The long period of recuperation that followed this trauma was arduous, though uplifted through a deepening relationship with his niece Sarah, then 5 years old and battling cancer. They began a regular exchange of drawings and notes that encouraged Reitz to continue working creatively even throughout this extended period of physical incapacitation. “She’s putting her emotions out into a visual form”, he said, “I have to find out how to do this.” His sensitivity to spontaneous figuration, mark making and color soon worked its way into a new body of clay work that extended Reitz’s expression in clay as a hybridized process of sculpture and painting. “All my heroes drew in the dirt”, he said, “Charlie the Indian, Yukio Yamamoto, my scoutmaster Mr. Hicks, my dad…” Reitz also connected this revitalized interest in mark making, imagery and ideation on clay, to humankind’s earliest ontological impulses in painting. “What we fear, we put on the wall,” he said. “Put it out there so you can see it.”
Don Reitz was a friend of mine for 40 years. The fact that he was a friend wasn’t unusual – he was a friend to many in the worldwide community of lovers of the ceramic arts. Don Reitz was an inspiration to me when I was studying, and working in ceramics, and eventually collecting works of his and others – Don’s energy, enthusiasm, knowledge, and expertise infused me and made me want to know even more and work even harder. The fact that he was an inspiration wasn’t unusual – he inspired people everywhere he taught, which was pretty much everywhere in the world. His teaching was brilliant, his art exceptional, his mark on the world indelible. I will miss him and I know that many others will too.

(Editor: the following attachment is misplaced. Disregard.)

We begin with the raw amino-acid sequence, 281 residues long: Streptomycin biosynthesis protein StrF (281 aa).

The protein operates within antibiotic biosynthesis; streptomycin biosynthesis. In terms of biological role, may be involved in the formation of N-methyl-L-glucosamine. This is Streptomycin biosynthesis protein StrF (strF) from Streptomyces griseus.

~ Leatrice Eagle, NCECA Fellow (2007)
In 1987, Reitz left Wisconsin to establish a full time studio practice beside the Verde River in Arizona. University of Northern Arizona Professor Don Bendel invited Japanese potter Yukio Yamamoto to Flagstaff and together they brought the Tozan Kilns to the United States. JoAnne DeKuester wrote in a 2006 lecture that, “Yukio planted the seed. Don Bendel made the seed flourish and grow. The presence of Reitz and Leedy at the firings gave the kilns an extra prestige.”
Reitz was present and involved at the time of NCECA’s founding in 1966. He recalls conversations with Dan Rhodes, Val Cushing, Ted Randall, Bob Turner, Rudy Autio and others in which they sat around a living room floor and dreamed of an organization where people from New York could share ideas and work with those from Montana. He served as NCECA’s President from 1973-74 during which time he led the development of conferences in Flagstaff, Arizona and Madison, Wisconsin. In 1976 he was elected as a Fellow of the Council. In an inspiring closing lecture for NCECA’s 2003 conference in San Diego, California, Reitz detailed transformative experiences and expanded on philosophy about life, teaching and art. “The gift of time is the greatest one that we can give ourselves,” he proclaimed. “You have to have the passion to want to do it. The main thing is to start… Do something every day… make a pathway going towards your passion.”
For a limited time, NCECA will offer the DVD of Reitz’s 2003 closing lecture at the reduced cost of $10 members/ $15 non-members.
Here are a few highlights: